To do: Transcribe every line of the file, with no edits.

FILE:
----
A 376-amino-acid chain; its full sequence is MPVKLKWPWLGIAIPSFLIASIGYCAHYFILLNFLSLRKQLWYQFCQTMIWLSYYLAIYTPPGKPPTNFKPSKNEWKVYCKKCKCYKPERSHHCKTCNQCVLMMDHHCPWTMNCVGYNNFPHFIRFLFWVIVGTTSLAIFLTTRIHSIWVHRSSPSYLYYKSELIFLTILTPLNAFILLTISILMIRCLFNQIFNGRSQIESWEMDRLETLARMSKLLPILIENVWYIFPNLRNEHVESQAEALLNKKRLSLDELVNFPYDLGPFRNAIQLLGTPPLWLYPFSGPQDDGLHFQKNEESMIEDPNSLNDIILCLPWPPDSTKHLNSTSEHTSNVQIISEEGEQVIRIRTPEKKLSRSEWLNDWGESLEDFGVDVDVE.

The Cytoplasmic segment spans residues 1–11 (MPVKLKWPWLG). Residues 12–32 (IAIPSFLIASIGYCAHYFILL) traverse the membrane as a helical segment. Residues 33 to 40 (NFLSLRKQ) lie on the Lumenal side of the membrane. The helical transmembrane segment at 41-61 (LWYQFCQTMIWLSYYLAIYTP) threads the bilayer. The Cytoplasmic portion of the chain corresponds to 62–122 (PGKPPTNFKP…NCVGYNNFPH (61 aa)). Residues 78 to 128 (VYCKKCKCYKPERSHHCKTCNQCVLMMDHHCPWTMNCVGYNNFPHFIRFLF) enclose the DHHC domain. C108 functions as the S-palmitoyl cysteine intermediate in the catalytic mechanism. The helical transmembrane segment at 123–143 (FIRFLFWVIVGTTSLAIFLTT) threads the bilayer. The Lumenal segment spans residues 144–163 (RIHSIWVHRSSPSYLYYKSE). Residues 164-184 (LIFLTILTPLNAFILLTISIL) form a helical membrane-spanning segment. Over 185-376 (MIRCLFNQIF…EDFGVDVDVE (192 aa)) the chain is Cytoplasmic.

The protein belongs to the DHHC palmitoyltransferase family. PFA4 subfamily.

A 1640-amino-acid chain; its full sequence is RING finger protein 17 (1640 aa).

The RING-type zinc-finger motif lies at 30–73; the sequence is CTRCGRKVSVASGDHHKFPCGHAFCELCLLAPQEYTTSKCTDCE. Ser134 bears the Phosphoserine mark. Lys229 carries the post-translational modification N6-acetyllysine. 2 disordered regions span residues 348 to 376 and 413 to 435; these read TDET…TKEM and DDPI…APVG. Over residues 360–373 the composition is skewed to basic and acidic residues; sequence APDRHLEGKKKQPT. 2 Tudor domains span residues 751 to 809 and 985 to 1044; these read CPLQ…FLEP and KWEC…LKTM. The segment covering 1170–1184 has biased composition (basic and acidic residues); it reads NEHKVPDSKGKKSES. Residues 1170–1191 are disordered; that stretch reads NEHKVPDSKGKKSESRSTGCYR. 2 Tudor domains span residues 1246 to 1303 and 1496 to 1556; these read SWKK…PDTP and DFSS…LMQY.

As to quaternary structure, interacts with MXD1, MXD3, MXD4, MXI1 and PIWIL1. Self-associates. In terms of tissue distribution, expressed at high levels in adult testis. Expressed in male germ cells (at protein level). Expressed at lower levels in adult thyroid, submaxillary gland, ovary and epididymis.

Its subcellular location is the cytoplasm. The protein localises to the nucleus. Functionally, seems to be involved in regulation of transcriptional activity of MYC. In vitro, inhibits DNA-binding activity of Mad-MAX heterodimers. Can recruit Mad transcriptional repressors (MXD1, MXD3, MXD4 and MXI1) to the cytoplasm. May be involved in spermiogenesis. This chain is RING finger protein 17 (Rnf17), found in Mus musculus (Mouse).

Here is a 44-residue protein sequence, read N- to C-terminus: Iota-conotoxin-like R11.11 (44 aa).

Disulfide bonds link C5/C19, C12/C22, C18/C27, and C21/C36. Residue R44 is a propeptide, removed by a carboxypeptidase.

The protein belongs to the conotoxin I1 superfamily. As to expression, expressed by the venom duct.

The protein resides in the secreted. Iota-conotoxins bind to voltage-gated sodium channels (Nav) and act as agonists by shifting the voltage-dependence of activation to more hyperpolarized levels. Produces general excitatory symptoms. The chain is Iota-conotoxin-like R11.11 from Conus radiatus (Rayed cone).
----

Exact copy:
A 376-amino-acid chain; its full sequence is MPVKLKWPWLGIAIPSFLIASIGYCAHYFILLNFLSLRKQLWYQFCQTMIWLSYYLAIYTPPGKPPTNFKPSKNEWKVYCKKCKCYKPERSHHCKTCNQCVLMMDHHCPWTMNCVGYNNFPHFIRFLFWVIVGTTSLAIFLTTRIHSIWVHRSSPSYLYYKSELIFLTILTPLNAFILLTISILMIRCLFNQIFNGRSQIESWEMDRLETLARMSKLLPILIENVWYIFPNLRNEHVESQAEALLNKKRLSLDELVNFPYDLGPFRNAIQLLGTPPLWLYPFSGPQDDGLHFQKNEESMIEDPNSLNDIILCLPWPPDSTKHLNSTSEHTSNVQIISEEGEQVIRIRTPEKKLSRSEWLNDWGESLEDFGVDVDVE.

The Cytoplasmic segment spans residues 1–11 (MPVKLKWPWLG). Residues 12–32 (IAIPSFLIASIGYCAHYFILL) traverse the membrane as a helical segment. Residues 33 to 40 (NFLSLRKQ) lie on the Lumenal side of the membrane. The helical transmembrane segment at 41-61 (LWYQFCQTMIWLSYYLAIYTP) threads the bilayer. The Cytoplasmic portion of the chain corresponds to 62–122 (PGKPPTNFKP…NCVGYNNFPH (61 aa)). Residues 78 to 128 (VYCKKCKCYKPERSHHCKTCNQCVLMMDHHCPWTMNCVGYNNFPHFIRFLF) enclose the DHHC domain. C108 functions as the S-palmitoyl cysteine intermediate in the catalytic mechanism. The helical transmembrane segment at 123–143 (FIRFLFWVIVGTTSLAIFLTT) threads the bilayer. The Lumenal segment spans residues 144–163 (RIHSIWVHRSSPSYLYYKSE). Residues 164-184 (LIFLTILTPLNAFILLTISIL) form a helical membrane-spanning segment. Over 185-376 (MIRCLFNQIF…EDFGVDVDVE (192 aa)) the chain is Cytoplasmic.

The protein belongs to the DHHC palmitoyltransferase family. PFA4 subfamily.

A 1640-amino-acid chain; its full sequence is RING finger protein 17 (1640 aa).

The RING-type zinc-finger motif lies at 30–73; the sequence is CTRCGRKVSVASGDHHKFPCGHAFCELCLLAPQEYTTSKCTDCE. Ser134 bears the Phosphoserine mark. Lys229 carries the post-translational modification N6-acetyllysine. 2 disordered regions span residues 348 to 376 and 413 to 435; these read TDET…TKEM and DDPI…APVG. Over residues 360–373 the composition is skewed to basic and acidic residues; sequence APDRHLEGKKKQPT. 2 Tudor domains span residues 751 to 809 and 985 to 1044; these read CPLQ…FLEP and KWEC…LKTM. The segment covering 1170–1184 has biased composition (basic and acidic residues); it reads NEHKVPDSKGKKSES. Residues 1170–1191 are disordered; that stretch reads NEHKVPDSKGKKSESRSTGCYR. 2 Tudor domains span residues 1246 to 1303 and 1496 to 1556; these read SWKK…PDTP and DFSS…LMQY.

As to quaternary structure, interacts with MXD1, MXD3, MXD4, MXI1 and PIWIL1. Self-associates. In terms of tissue distribution, expressed at high levels in adult testis. Expressed in male germ cells (at protein level). Expressed at lower levels in adult thyroid, submaxillary gland, ovary and epididymis.

Its subcellular location is the cytoplasm. The protein localises to the nucleus. Functionally, seems to be involved in regulation of transcriptional activity of MYC. In vitro, inhibits DNA-binding activity of Mad-MAX heterodimers. Can recruit Mad transcriptional repressors (MXD1, MXD3, MXD4 and MXI1) to the cytoplasm. May be involved in spermiogenesis. This chain is RING finger protein 17 (Rnf17), found in Mus musculus (Mouse).

Here is a 44-residue protein sequence, read N- to C-terminus: Iota-conotoxin-like R11.11 (44 aa).

Disulfide bonds link C5/C19, C12/C22, C18/C27, and C21/C36. Residue R44 is a propeptide, removed by a carboxypeptidase.

The protein belongs to the conotoxin I1 superfamily. As to expression, expressed by the venom duct.

The protein resides in the secreted. Iota-conotoxins bind to voltage-gated sodium channels (Nav) and act as agonists by shifting the voltage-dependence of activation to more hyperpolarized levels. Produces general excitatory symptoms. The chain is Iota-conotoxin-like R11.11 from Conus radiatus (Rayed cone).